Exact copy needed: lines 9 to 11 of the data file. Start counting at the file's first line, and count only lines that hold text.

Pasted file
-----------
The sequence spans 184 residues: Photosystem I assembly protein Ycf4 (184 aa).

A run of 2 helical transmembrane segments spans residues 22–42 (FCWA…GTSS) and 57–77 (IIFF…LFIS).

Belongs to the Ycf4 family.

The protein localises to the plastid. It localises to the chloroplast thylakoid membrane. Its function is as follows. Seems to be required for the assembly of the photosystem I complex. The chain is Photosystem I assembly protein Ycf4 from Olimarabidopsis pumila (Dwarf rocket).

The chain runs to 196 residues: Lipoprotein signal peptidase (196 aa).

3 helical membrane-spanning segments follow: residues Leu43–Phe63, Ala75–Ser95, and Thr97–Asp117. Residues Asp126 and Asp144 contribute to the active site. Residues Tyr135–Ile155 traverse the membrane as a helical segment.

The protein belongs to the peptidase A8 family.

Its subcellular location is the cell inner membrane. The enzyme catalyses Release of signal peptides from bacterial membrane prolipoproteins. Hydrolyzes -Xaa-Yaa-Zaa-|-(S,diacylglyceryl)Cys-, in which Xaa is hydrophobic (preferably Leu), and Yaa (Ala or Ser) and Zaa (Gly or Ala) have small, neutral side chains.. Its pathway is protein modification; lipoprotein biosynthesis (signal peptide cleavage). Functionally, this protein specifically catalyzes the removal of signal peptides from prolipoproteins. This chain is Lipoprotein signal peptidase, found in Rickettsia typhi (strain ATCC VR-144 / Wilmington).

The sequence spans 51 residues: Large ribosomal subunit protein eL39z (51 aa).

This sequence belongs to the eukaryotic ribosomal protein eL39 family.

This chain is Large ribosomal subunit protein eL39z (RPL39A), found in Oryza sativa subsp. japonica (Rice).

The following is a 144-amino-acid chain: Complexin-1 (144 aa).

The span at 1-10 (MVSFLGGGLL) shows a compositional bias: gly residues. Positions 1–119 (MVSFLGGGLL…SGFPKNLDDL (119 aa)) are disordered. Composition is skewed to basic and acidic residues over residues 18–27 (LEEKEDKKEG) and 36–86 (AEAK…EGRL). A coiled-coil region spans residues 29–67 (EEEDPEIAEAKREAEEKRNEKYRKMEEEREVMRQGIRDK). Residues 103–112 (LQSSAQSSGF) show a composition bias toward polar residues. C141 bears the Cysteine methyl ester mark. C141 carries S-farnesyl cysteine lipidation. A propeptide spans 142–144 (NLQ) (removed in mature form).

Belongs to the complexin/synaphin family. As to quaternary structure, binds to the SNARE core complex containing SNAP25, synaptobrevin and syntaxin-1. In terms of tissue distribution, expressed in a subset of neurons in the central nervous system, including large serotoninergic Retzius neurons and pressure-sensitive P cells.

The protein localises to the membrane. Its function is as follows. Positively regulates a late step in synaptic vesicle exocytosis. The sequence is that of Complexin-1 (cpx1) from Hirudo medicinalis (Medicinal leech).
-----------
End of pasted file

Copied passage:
The sequence spans 51 residues: Large ribosomal subunit protein eL39z (51 aa).

This sequence belongs to the eukaryotic ribosomal protein eL39 family.

This chain is Large ribosomal subunit protein eL39z (RPL39A), found in Oryza sativa subsp. japonica (Rice).